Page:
Crushing olives with a stone roller. The stone was rolled back and forth between people until the olives were crushed. 

For our audience in N.America, the following is an olive oil press machine in no other place then California. But this seems obvious nowadays. 
However this picture was taken at around 1942. Ohhh America .... everything is so advanced .... :-)

"I think this machine needs some oiling"

Want to purchase authentic extra virgin olive oil? order here.


Aladdin and the Holy Land

Recommended usage: Rub well every 3 months with silver cleaning cloth
Everybody knows the story of Aladdin and the Genie. We have even watched the full color documentary by Disney (narrated by Robin Williams and Dan Castella).

A beautiful true story.

During recent archaeological digging based on anthropological research, an ancient map, none working compass and a monkey, an Israeli research team managed to locate and extract the holy lamp!
Using my personal connections with Dr. I. Jones (search team leader) and  silversmith artist  Miriam (from Kibbutz Nechalim, Israel)  we were able to replicate how a "well-to-do" Genie "house" looked during the Second Temple era.
Did You Know?
The first light was invented by G'd "And there was light". The largest luminary was too invented by Him. Indecently He still hold the Guinness book of record for it. There were some lousy imitations, whether it came from the Greeks, Persians or Romans (and of course the Chinese - they copy since the beginning of time). The Jews however were a slightly more successful with the Menora in the Temple J
Indeed the in the ancient civilizations of Babylonian and Egyptian (3000 BC), light was a luxury. The Arabian Nights were far from the brilliance of today. The palaces of the wealthy were lighted only by flickering flames of simple oil lamps. These were usually in the form of small open bowls with a lip or spout to hold the wick. Animal fats, fish oils or vegetable oils (palm and olive) furnished the fuels.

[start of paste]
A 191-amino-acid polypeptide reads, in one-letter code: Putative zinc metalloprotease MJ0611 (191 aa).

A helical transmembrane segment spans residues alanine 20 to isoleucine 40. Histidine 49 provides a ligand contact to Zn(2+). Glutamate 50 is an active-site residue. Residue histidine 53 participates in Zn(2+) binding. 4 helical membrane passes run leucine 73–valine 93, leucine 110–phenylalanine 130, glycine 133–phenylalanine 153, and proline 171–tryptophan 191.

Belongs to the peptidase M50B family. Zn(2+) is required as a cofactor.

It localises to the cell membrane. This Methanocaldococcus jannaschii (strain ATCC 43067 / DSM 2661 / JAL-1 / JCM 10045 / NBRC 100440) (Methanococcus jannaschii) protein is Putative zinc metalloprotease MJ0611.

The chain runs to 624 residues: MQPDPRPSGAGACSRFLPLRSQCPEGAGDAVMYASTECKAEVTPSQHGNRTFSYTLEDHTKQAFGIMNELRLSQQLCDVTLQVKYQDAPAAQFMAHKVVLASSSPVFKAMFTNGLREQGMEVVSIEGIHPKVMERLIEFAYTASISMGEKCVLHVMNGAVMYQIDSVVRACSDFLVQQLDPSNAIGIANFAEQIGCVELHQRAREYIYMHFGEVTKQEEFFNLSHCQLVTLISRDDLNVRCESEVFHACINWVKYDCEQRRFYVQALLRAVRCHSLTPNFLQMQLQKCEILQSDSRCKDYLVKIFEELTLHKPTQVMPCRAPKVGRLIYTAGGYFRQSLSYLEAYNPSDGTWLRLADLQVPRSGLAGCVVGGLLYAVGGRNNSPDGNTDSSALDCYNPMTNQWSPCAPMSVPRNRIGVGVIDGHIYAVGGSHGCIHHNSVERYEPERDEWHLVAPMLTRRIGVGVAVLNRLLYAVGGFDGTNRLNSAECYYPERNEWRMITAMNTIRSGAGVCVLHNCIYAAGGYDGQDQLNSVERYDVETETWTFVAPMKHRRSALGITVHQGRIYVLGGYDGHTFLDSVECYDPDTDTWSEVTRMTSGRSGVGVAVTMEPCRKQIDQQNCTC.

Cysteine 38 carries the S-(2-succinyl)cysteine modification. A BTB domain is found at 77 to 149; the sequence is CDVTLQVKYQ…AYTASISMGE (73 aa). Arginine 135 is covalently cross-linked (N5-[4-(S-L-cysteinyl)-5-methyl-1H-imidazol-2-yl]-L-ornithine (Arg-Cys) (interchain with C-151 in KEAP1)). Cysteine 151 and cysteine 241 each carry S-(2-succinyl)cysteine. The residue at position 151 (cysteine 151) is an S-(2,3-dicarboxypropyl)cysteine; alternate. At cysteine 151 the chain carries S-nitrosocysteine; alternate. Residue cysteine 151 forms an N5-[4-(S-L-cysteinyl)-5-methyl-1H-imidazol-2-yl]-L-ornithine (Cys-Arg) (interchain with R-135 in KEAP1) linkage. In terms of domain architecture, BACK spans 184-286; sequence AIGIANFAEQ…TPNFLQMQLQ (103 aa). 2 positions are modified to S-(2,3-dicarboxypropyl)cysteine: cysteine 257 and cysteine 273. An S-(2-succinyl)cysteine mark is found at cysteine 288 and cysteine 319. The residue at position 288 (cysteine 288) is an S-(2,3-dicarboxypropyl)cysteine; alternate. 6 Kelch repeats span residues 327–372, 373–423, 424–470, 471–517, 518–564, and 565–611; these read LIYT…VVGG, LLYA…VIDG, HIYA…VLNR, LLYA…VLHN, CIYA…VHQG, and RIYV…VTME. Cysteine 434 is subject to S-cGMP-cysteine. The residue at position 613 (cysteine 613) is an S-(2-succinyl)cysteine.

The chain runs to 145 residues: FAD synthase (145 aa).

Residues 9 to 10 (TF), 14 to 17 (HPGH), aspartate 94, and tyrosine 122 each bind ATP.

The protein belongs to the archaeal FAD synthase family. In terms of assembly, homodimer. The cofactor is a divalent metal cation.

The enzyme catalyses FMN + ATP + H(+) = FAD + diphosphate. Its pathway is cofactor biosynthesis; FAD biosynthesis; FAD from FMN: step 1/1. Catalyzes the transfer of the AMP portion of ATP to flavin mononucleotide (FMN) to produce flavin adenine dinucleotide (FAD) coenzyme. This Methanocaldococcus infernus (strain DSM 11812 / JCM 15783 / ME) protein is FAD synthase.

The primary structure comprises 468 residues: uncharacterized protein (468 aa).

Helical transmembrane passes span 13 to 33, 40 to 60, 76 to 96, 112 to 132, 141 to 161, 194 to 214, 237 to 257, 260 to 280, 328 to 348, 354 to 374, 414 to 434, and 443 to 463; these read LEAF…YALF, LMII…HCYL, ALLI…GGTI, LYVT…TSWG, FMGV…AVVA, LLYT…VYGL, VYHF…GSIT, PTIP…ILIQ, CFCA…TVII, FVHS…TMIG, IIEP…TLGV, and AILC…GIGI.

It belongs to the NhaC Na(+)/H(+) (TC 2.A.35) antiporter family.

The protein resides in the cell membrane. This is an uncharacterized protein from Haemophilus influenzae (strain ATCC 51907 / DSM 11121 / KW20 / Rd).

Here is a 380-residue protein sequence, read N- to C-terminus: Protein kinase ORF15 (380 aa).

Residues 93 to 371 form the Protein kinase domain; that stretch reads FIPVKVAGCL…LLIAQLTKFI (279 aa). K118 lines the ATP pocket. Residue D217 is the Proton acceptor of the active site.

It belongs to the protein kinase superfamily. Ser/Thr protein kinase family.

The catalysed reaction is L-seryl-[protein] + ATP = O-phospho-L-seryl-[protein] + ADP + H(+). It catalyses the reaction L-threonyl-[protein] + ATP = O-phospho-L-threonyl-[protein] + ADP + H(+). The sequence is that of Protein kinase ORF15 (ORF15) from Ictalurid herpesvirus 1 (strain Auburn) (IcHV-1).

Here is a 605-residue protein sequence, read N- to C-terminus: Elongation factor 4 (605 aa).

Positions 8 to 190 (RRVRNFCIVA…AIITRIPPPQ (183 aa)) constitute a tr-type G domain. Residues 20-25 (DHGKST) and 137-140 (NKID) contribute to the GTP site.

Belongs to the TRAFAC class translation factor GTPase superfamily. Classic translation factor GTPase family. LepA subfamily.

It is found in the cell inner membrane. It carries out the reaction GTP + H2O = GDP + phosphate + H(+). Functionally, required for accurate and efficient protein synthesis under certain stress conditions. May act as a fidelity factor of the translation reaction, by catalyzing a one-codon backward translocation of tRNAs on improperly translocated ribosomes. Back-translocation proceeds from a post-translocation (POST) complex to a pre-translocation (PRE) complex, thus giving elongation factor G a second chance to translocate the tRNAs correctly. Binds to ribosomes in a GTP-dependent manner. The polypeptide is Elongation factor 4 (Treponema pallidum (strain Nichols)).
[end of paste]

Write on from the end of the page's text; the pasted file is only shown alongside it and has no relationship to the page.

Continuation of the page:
Miriam sells her beautiful replicas in museums and art galleries. I offered her to sell them through my blog, each 925 silver sterling lamp comes with a stander. If you would like to purchase a lamp that would en-lighten your home, press here.  
Grape motif - one of the seven species which the Land of Israel was blessed with.

Pomegranate Oil Lamp


Victoria's Secret

These are acctually her Special Events - Royal Pants
Everybody thinks they now know Victoria's Secret.
A mystery bidder paid £9,735 for the large silk bloomers at an auction in Edinburgh.

The underpants were on sale with other Royal belongings, including a pair of the Queen's silk stockings, which sold for more than £5,000.

This is not the first time perverts buy used underpants!

However important this item might be for its historical and cultural benefits, it pales in comparison to the real Victoria's Secret.
That secret every house-wive will kill for - What to serve on the perfect Tea Party.

The following article is a reprint of 'Tea with the Queen: A Victorian Menu,' featured on Eras of Elegance.

Eras of Elegance is highly recommended place to get all the other things you will need in-order to get into the right Victorian mode.

Tea with Queen Victoria (1837-1901)

Bloomers or Bed Sheets - You decide!
Henry James wrote, "There are few hours in life more agreeable than the hour dedicated to the ceremony known as an afternoon tea." Afternoon tea was invented by Anna Duchess of Bedford (1783-1857), one of Queen Victoria's ladies-in-waiting. During this time, the noble classes ate large breakfasts, small lunches and late suppers. Every afternoon, Anna experienced what she referred to as a "sinking feeling," so she requested that her servants bring her tea and petite-sized cakes to her boudoir. Many followed the Duchess' lead, and thus the ritual of afternoon tea was birthed. In fact, a culture of sorts emerged around the tradition of drinking tea. Fine hotels began to offer tea rooms, while tea shops opened for the general public. Tea dances also became popular social events at which Victorian ladies met potential husbands. Our special "Tea with Queen Victoria" menu includes the following recipes: